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Prime Minister Jacinda Ardern said New Zealand's economy remains "relatively strong" but warned that slowing global growth will have an impact.
"We have strong fundamentals and are well prepared, but we need to be realistic that if the global economy slows, it will affect our economic growth," she told Business New Zealand in a speech.
"The finger of blame for the slowdown in global trade growth is generally pointed at countries pursuing increasingly protectionist policies, which are naturally affecting confidence and investment plans," she said.
Specifically, "trade tensions in the wake of tariffs imposed by the US on Chinese imports dented the strong growth seen in 2017."
The concern is that further reductions in Chinese exports could cause a material slowdown in its economy "with adverse effects for New Zealand exporters," Ardern added.
Overnight markets were weighed by global growth woes, with the Bank of England and the European Union downgrading their growth forecasts for 2019 and the Dallas Fed President Robert Kaplan stating that the US economy will grow just 2% this year, according to Reuters.
Ardern also pointed to Brexit, and the risk of a no-deal scenario.
"There is a lot of uncertainty around what such a scenario would mean, and while we are doing our best to create a buffer through, for instance, our recently signed mutual recognition agreement, a no deal Brexit could still do harm to EU economies or disrupt financial markets," she said.
While there are global headwinds, Ardern also said that "domestically we are seeing both short and long-term issues that could constrain economic growth, if left unaddressed."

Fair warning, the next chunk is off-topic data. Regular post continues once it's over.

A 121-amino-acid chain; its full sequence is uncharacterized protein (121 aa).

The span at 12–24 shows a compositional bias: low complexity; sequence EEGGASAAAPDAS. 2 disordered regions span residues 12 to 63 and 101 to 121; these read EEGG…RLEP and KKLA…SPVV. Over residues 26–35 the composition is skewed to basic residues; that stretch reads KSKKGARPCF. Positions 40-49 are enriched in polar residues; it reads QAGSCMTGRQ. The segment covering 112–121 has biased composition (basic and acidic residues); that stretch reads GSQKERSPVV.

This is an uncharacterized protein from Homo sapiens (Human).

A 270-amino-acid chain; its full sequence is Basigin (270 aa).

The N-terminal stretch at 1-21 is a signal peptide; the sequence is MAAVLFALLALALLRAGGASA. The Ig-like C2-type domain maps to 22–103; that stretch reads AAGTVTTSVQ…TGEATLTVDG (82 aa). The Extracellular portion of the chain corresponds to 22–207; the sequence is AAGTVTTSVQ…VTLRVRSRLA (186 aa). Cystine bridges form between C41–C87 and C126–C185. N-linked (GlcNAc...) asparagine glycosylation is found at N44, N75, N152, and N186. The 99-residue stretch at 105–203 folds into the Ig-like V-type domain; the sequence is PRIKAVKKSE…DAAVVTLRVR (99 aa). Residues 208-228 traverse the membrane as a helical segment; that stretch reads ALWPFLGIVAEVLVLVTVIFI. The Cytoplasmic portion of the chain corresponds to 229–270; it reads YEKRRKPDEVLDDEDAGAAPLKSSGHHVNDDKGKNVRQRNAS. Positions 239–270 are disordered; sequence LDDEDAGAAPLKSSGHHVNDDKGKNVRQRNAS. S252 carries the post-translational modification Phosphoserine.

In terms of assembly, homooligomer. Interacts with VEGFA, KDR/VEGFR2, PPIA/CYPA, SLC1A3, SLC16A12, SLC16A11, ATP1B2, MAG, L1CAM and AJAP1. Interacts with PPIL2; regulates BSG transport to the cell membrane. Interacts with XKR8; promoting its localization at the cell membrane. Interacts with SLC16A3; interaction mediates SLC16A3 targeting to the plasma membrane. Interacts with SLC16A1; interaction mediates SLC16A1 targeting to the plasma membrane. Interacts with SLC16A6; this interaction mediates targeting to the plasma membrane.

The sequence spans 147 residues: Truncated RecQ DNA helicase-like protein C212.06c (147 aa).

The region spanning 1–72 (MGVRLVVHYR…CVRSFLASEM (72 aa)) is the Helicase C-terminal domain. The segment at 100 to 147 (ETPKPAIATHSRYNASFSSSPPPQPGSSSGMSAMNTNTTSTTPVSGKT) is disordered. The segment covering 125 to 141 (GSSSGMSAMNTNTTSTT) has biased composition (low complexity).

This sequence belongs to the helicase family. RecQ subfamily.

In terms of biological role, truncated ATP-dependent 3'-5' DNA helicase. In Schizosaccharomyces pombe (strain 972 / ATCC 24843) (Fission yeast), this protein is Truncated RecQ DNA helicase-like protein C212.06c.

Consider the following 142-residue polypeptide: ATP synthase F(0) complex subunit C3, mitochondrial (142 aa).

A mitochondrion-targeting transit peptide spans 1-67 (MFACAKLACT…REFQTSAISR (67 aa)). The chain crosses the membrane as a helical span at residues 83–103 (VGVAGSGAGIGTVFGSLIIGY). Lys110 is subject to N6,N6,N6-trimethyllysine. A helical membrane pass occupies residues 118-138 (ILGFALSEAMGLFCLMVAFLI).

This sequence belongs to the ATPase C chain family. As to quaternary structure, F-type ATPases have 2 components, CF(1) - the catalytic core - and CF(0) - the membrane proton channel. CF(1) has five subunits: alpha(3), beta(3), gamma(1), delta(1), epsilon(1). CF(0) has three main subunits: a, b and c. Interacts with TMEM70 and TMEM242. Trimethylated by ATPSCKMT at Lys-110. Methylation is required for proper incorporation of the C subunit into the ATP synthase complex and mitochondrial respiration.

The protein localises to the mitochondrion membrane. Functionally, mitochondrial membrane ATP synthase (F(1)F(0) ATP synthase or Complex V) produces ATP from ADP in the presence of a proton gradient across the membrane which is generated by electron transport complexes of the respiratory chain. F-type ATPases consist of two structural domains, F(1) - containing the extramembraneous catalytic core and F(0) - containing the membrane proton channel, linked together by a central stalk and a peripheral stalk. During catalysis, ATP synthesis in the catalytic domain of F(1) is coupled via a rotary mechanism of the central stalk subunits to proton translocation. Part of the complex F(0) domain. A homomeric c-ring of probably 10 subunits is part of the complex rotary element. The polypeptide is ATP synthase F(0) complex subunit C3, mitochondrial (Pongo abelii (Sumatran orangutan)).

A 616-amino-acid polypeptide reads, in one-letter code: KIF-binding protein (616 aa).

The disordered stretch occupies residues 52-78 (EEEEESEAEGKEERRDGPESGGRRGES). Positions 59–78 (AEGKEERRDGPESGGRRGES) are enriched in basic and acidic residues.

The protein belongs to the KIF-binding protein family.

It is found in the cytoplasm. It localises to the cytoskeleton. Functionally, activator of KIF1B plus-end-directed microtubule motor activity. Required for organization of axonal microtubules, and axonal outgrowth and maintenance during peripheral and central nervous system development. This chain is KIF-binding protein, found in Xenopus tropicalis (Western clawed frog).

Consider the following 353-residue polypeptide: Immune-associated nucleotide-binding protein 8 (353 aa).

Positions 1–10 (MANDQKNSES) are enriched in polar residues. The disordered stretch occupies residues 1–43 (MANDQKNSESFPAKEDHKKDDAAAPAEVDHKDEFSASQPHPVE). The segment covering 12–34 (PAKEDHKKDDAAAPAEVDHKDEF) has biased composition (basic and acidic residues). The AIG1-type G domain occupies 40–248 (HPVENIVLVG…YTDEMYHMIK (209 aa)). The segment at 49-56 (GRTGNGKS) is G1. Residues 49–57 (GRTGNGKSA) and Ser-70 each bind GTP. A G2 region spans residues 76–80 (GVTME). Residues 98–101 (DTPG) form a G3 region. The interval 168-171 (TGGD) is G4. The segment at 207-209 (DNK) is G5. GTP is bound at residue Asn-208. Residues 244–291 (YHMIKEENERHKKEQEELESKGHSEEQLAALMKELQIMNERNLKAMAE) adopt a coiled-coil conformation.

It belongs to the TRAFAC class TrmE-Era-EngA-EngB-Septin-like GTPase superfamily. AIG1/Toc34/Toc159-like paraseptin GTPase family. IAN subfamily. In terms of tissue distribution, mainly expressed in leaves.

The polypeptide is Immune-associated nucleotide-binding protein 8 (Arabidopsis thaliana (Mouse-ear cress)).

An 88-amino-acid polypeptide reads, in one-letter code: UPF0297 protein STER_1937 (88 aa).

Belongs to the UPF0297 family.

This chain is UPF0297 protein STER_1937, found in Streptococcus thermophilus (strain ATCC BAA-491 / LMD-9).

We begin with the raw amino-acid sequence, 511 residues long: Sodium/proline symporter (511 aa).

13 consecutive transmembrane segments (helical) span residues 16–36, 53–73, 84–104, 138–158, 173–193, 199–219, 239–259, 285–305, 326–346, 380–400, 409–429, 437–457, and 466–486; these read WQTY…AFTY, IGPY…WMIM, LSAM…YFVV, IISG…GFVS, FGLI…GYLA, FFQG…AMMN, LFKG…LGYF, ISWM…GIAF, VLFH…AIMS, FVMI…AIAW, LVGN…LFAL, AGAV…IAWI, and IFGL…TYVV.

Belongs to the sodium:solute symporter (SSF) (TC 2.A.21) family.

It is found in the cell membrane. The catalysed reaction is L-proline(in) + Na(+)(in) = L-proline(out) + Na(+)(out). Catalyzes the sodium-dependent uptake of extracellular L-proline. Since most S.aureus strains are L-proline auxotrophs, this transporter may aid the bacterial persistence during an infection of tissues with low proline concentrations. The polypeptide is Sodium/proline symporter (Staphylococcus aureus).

These issues include education and training and the potential impact of automation. "Businesses are facing a constant struggle finding the people with the right skills at the right time to do the jobs that need to be done."
She said the government will shortly announce proposals for consultation regarding reforms to the vocational education system.
Pointing to climate change, she said the government will soon announce plans for legislation to establish an enduring institutional framework for managing the long-term transition to a low-emissions economy.
"Another issue currently confronting the government is inequality, and our commitment to bring fairness into our tax system," she said. Ardern said the report from the Tax Working Group would be made public February 21 and the finance and revenue ministers are expected to release the government's full response in April.
Regarding the upcoming "well-being budget" she reiterated it will include measures that "track the progress of our country based on what enables people to live fulfilling lives - things like material wealth; our capability as individuals, families and communities; and the health of our environment, such as the cleanliness of rivers."
Ardern also underscored the government's "strong desire" to continue partnering with business "wherever we can." Early last year, she addressed sagging business confidence sparked by the government's policy agenda, calling it the "elephant in the room."
While business confidence remains weak, it has improved.
A net 18% of businesses still expect business conditions to worsen during the next six months, although that's significantly better than the net 28% expecting worsening conditions in the previous quarter, according to the New Zealand Institute of Economic Research's latest quarterly survey of business opinion.
"Pleasingly, the elephant has gotten a little bit smaller in the past 12 months. Perhaps it got to know its company and decided it wasn't quite as scary as it first thought," she said.